Of Disney’s two water parks, Blizzard Beach is the more thrilling, possibly because it opened 6 years after Typhoon Lagoon and had the benefit of improving on what didn’t work there. It also has a wittier backstory that is perfect for a hot day: A freak snowstorm hit Mount Gushmore, and Disney was slapping up a ski resort when the snow began to melt, creating waterslides. So now, a lift chair brings bathers most of the way up the 90-foot peak, and flumes are festooned with ski-run flags and piled with white “snowdrifts.” Best of all, at this park, you usually don't have to tote your rafts uphill—there are conveyors to do it for you.

Surely the most exhilarating 8 seconds in all of Walt Disney World, Summit Plummet is the immensely steep, 12-story-tall slide that commands attention at the peak of the mountain, which incidentally, offers one of the best panoramas of the Walt Disney World resort. A slide down this one is for the truly fearless. The first few seconds make you feel weightless, as if you’re about to fall forward; by the end, the water is jabbing you so hard that it’s not unusual to come away with a light bruise, and it turns the toughest bathing suit into dental floss. This is a fun one to watch; just ask the young men who are glued to it for the aforementioned reason. Slush Gusher, next to it among the Green Slope rides and slightly lower, is a double-hump that gives the rider the sensation of air time—not a reassuring feeling when you’re flying down an open chute.

The enormous chute winding off the mountain’s right side is Steamboat Springs, a group ride in a circular raft; just about everyone gets a chance to enjoy the top of a banked turn, and after the inevitable splashdown, another minute is spent in a comedown floating on a river. It’s highly re-rideable, but if you go alone, you’ll be paired with strangers for some slippery awkwardness.

Snow Stormers (Purple Slope) is a trio of standard raft waterslides. The twin Downhill Double Dipper is a simple slope of two identical slides with a good embellishment: It times runs so you can race a companion down. Toboggan Racers multiplies the fun to where eight people can race at once down an evenly scalloped run. At the base of these is Melt Away Bay, a 1-acre wave pool in which waves create a gentle bobbing sensation. It could stand to be larger since it gets very crowded.

At the back of the mountain (the Red Slope; reach it by walking around the left or via the lazy river), the three Runoff Rapids flumes comprise two open-air slides and a totally enclosed one—you only see the occasional light flashing by. (These are the only ones for which you must haul your own raft up the hill.)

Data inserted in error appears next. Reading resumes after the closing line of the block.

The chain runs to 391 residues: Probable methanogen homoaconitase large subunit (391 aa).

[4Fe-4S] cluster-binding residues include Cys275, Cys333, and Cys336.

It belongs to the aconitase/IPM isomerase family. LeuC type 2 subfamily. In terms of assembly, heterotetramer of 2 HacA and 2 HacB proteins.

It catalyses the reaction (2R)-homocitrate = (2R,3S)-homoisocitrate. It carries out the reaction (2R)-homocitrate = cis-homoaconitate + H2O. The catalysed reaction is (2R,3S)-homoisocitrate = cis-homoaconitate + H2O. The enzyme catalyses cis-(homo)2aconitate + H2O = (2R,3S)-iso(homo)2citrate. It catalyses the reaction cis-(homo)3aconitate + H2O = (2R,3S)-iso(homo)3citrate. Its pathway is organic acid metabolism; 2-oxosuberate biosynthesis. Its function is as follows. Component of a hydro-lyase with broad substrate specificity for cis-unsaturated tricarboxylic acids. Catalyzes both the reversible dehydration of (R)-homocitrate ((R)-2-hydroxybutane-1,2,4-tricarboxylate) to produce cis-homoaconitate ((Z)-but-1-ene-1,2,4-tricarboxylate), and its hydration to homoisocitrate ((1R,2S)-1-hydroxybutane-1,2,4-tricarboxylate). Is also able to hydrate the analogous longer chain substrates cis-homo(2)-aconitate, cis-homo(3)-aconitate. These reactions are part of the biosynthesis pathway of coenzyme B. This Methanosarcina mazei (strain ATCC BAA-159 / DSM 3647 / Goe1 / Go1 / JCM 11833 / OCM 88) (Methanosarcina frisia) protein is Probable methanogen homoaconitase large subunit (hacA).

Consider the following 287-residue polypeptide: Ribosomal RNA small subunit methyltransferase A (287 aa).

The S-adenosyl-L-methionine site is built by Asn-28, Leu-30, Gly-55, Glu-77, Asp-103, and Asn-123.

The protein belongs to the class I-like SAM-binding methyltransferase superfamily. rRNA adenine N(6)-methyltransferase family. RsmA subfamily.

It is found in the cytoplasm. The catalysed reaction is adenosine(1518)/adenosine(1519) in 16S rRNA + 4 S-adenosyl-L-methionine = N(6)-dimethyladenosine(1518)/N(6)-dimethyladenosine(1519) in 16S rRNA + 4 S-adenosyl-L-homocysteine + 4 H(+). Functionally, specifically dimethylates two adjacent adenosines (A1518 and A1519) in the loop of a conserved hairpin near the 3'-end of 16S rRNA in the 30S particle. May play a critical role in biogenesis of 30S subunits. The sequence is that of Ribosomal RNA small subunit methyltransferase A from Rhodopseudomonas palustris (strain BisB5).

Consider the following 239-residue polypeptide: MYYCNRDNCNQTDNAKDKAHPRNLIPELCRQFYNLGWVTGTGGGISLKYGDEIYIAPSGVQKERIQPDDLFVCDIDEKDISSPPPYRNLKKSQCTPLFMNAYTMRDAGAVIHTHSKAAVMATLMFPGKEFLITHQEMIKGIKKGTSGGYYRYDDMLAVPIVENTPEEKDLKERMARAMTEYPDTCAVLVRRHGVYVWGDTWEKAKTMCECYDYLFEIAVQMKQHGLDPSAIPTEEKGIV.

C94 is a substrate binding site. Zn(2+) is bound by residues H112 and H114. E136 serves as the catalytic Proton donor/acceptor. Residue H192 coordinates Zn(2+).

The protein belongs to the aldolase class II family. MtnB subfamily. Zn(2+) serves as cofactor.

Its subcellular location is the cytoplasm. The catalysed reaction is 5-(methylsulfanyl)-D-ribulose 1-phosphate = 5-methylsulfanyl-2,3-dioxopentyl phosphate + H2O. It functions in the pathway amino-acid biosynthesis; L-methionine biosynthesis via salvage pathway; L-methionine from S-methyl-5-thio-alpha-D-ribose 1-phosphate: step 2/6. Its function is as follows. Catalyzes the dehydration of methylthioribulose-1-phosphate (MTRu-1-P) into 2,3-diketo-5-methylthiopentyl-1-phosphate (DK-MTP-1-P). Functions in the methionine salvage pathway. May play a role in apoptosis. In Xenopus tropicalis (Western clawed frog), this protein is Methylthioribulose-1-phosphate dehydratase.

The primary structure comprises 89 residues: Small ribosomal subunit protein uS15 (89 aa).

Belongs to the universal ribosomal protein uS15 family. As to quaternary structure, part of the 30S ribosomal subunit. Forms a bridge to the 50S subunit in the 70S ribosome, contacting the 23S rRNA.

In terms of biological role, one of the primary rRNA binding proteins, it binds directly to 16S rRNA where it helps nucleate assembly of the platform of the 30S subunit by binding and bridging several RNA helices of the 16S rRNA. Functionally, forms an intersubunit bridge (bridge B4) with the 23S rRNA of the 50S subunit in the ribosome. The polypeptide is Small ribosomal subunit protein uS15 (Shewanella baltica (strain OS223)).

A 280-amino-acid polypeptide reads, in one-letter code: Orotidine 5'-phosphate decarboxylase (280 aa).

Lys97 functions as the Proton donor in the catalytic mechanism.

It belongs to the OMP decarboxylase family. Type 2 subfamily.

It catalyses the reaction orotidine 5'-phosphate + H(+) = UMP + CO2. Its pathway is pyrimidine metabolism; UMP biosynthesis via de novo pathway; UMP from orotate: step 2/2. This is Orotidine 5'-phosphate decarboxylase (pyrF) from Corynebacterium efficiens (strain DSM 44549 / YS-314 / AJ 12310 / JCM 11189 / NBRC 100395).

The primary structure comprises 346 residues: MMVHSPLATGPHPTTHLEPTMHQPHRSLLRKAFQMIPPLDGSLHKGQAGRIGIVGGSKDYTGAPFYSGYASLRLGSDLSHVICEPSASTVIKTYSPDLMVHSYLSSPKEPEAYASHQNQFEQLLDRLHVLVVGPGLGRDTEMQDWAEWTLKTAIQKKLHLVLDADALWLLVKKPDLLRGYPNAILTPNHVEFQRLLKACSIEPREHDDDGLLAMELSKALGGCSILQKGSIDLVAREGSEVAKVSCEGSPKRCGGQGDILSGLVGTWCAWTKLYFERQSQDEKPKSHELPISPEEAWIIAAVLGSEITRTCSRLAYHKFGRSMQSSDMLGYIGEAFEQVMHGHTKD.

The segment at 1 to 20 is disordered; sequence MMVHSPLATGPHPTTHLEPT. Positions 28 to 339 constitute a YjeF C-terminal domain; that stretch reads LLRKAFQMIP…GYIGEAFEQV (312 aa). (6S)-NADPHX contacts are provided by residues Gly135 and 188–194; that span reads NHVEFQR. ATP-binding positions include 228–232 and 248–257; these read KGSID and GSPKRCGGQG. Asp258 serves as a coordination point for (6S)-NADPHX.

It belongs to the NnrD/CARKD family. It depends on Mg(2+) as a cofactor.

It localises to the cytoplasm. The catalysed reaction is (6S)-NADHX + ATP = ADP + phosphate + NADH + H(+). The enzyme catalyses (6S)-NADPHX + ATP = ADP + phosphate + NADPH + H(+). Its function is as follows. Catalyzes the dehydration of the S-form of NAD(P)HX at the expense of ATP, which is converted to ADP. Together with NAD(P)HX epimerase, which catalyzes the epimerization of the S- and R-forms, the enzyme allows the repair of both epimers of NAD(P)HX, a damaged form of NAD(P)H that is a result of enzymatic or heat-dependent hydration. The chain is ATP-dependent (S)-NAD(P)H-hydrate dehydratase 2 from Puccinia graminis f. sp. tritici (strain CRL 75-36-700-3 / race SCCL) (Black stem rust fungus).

The park is circled by the superlative lazy river (for the newbie, that’s a slow-flowing channel where you float along in an inner tube) called Cross Country Creek, which is probably the best of its kind, passing a cave dripping with refrigerated water and a slouching shack that, every few seconds, gushes as you hear the sound of Goofy sneezing. Tip: It’s easier to find an inner tube at a ramp far from the park entrance; try the one at the base of Downhill Double Dipper or the one to the left past Lottawatta Lodge, the main food building.

There are two kiddie areas: for grade-schoolers, Ski Patrol (short slides, a walk across the water on floating “icebergs”), and for littler kids, Tike’s Peak (even smaller slides, fountains, and jets). The latter is a good place to look if you can’t find seating.

Tip: The miniature golf course Winter Summerland shares a parking lot with Blizzard Beach, so it’s easy to combine a visit.

LOCKERS—For $10–$15, you can rent a lock, typically about 2 feet deep with an opening about the size of a magazine. You can open and close it multiple times, using a key code you choose.

PREPARATION—Thoughtfully, parking is free. There are bulletin boards past the park entrance that tells you what the sunburn risk is and what the wait times are for the slides, as well as
what times the parades run at Disney parks that day. If there are any activities (scavenger hunts are common), they’ll be posted here. 

FOOD—There are only counter-service choices. Eat promptly at 11am when kitchens open because lines get crazy quickly. Don’t plan on eating dinner here, because the kiosks tend to shut down well before closing.

TIMING—If you’re coming to Florida between November and mid-March, the park may be closed for its annual hose-down. The other Disney water park will remain open. Most water features are heated, but remember that you eventually must get out.

www.disneyworld.com. One-day tickets $64–$69 adults, $58–$63 kids 3–9; can also be added to theme park tickets using Water Park and Sports options. Free parking. Hours vary, from 10am–5pm up to 9am–8pm in peak season.




Note: This information was accurate when it was published, but can change without notice. Please be sure to confirm all rates and details directly with the companies in question before planning your trip.